New York Court Holds Radioactive Materials Exclusion Precludes E&O Coverage for Negligent Phase I Report

By Brian Margolies

In its recent decision in Merritt Environmental Consulting Corp. v. Great Divide Ins. Co., 2018 U.S. Dist. LEXIS 175527 (E.D.N.Y. Oct. 10, 2018), the United States District Court for the Eastern District of New York had occasion to consider the application of a radioactive materials exclusion in a professional liability policy.

Great Divide’s insured, Merritt Environmental, was hired as an environmental consultant by a bank in connection with a mortgage refinance of a property located in Westchester County, New York.  Merritt’s responsibility was to prepare a Phase I environmental report concerning the property, which the bank ultimately relied on in agreeing to the refinance. It was later claimed, however, that Merritt’s report failed to document the full extent of the property’s radium and uranium contamination resulting from its use in the Manhattan Project. Merritt was named in two separate lawsuits as a result of its allegedly faulty report, including one by the bank alleging that Merritt negligently prepared its report.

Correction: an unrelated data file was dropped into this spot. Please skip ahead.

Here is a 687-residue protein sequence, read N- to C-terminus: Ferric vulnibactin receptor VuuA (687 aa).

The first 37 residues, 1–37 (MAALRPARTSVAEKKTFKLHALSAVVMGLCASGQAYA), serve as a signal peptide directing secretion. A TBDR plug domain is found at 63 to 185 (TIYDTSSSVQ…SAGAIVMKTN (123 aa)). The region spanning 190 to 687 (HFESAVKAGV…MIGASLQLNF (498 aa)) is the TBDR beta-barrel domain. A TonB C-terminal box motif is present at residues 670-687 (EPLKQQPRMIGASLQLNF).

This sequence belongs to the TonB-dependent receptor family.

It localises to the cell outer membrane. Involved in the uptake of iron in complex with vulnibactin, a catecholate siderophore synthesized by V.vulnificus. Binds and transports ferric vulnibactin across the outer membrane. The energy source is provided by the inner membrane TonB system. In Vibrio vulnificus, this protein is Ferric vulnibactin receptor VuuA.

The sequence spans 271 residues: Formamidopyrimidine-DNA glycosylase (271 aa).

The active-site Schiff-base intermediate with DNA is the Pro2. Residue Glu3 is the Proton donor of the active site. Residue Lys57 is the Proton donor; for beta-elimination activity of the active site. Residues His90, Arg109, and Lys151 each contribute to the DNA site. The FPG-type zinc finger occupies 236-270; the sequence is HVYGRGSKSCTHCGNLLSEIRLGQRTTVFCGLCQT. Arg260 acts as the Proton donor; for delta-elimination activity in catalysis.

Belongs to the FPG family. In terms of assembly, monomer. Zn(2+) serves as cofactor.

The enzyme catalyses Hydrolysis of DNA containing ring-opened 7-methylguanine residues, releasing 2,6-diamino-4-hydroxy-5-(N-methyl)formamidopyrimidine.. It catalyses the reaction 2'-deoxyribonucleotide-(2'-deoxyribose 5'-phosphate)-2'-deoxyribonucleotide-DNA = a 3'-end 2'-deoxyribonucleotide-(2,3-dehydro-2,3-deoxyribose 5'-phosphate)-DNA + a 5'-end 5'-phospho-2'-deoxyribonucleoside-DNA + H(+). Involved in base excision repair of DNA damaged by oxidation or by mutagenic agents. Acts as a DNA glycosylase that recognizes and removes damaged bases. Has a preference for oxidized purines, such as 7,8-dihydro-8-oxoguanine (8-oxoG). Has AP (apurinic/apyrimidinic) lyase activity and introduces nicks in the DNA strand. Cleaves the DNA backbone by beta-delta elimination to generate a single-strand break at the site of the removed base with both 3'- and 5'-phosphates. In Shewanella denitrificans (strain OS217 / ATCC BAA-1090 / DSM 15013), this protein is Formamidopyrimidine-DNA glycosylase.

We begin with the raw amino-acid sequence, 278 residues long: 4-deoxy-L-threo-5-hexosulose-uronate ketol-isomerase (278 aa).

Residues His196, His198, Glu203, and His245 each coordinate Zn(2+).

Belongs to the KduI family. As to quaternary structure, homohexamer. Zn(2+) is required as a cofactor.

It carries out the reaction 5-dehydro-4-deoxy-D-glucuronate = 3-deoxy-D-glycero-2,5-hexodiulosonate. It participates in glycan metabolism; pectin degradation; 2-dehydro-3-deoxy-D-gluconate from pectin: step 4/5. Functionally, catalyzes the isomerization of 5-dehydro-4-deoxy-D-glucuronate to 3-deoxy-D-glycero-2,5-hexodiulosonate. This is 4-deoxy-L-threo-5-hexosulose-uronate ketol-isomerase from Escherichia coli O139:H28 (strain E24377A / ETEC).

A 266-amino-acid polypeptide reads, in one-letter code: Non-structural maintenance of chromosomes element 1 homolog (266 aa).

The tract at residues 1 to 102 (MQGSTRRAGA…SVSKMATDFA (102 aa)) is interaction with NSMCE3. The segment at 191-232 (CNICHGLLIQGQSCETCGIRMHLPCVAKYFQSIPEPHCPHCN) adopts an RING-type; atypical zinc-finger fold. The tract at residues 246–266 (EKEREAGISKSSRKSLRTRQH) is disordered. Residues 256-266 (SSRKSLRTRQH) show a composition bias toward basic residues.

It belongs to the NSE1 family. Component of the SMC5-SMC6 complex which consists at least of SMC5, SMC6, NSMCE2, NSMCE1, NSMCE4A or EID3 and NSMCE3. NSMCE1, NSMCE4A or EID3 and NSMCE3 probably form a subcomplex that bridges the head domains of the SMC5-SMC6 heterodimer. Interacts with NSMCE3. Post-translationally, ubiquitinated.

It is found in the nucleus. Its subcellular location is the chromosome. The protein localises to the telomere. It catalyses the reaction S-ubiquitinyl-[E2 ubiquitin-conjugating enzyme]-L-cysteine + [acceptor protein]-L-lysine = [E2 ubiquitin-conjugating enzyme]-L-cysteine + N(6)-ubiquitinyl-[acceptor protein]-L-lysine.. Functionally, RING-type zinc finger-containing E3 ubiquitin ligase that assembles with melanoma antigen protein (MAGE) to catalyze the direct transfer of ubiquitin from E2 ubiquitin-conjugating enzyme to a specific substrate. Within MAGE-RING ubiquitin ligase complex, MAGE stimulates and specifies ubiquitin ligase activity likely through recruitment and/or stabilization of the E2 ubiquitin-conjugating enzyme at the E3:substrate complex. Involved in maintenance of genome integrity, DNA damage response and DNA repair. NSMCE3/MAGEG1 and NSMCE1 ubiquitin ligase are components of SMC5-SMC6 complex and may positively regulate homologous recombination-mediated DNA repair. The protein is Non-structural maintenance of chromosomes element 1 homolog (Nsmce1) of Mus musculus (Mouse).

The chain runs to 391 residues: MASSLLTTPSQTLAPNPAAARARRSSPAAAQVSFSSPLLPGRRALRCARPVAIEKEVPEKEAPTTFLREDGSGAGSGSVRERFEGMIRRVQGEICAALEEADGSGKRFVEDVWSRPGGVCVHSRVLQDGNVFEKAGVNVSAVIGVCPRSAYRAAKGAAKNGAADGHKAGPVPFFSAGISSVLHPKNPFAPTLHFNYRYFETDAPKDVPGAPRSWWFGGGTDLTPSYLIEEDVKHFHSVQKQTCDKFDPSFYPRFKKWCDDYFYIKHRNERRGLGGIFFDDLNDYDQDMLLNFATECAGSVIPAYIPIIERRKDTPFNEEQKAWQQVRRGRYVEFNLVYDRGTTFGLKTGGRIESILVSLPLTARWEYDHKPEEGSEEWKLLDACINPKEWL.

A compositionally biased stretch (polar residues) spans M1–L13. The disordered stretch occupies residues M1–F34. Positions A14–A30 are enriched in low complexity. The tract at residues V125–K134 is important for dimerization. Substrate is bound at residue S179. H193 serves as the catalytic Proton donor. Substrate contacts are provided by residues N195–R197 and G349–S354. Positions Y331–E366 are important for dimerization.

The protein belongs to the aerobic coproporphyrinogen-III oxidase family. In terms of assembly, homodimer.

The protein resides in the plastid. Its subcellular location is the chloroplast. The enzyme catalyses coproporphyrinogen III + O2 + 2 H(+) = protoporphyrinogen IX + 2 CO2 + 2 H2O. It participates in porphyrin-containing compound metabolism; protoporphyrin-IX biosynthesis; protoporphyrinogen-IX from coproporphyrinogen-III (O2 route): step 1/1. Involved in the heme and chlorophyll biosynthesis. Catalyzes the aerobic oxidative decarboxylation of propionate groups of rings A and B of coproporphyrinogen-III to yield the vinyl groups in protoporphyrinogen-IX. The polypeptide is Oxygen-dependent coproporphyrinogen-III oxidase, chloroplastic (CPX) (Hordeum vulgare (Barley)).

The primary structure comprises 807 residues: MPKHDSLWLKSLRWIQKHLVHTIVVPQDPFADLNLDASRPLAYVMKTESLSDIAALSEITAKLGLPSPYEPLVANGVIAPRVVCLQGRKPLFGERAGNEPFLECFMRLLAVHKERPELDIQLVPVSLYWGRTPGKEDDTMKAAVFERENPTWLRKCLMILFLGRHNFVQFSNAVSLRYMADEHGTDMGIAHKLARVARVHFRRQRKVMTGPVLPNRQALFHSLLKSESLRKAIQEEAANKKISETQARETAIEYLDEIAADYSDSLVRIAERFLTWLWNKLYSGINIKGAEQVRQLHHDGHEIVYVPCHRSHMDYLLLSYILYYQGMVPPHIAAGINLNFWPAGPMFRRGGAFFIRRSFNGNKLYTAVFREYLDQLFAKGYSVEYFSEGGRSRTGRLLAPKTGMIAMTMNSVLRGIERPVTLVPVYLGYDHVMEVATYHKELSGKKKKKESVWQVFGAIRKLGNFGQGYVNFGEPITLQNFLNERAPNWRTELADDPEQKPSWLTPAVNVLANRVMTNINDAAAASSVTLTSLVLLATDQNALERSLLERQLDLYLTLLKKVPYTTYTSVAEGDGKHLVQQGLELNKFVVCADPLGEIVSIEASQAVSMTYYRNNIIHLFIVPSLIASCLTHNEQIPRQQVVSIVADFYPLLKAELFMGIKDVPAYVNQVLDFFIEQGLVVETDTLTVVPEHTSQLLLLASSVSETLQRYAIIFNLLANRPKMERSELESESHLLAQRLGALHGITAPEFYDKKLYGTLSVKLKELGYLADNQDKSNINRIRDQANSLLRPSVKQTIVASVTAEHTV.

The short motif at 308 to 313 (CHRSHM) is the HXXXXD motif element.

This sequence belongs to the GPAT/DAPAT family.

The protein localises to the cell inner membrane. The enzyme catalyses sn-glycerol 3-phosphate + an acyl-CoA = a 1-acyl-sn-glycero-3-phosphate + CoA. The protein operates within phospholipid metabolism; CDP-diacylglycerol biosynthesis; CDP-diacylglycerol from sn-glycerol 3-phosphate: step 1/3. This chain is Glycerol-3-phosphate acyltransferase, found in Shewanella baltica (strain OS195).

Merritt sought coverage under the professional liability coverage part of a packaged policy issued by Great Divide.  Great Divide denied coverage on the basis of a policy exclusion barring coverage for “any liability of whatever nature arising out of, resulting from, caused by or contributed by … Radioactive contamination however caused, whenever or wherever happening.”

In considering the exclusion, the court observed that under New York law, the phrase “arising out of” is unambiguous and means “originating from, incident to, or having connection with.” The court further observed that the applicability of an “arising out of” exclusion requires only a “but for” causation. The court concluded that this was satisfied since the claims against Merritt would not exist but for the radioactive materials contaminating the property.  It was not relevant to the court that the suit alleged a cause of action against Merritt based on negligence, “because no liability on the part of Merritt, whether by negligence, professional malpractice or any other theory could exist but for the presence of radioactive contamination.”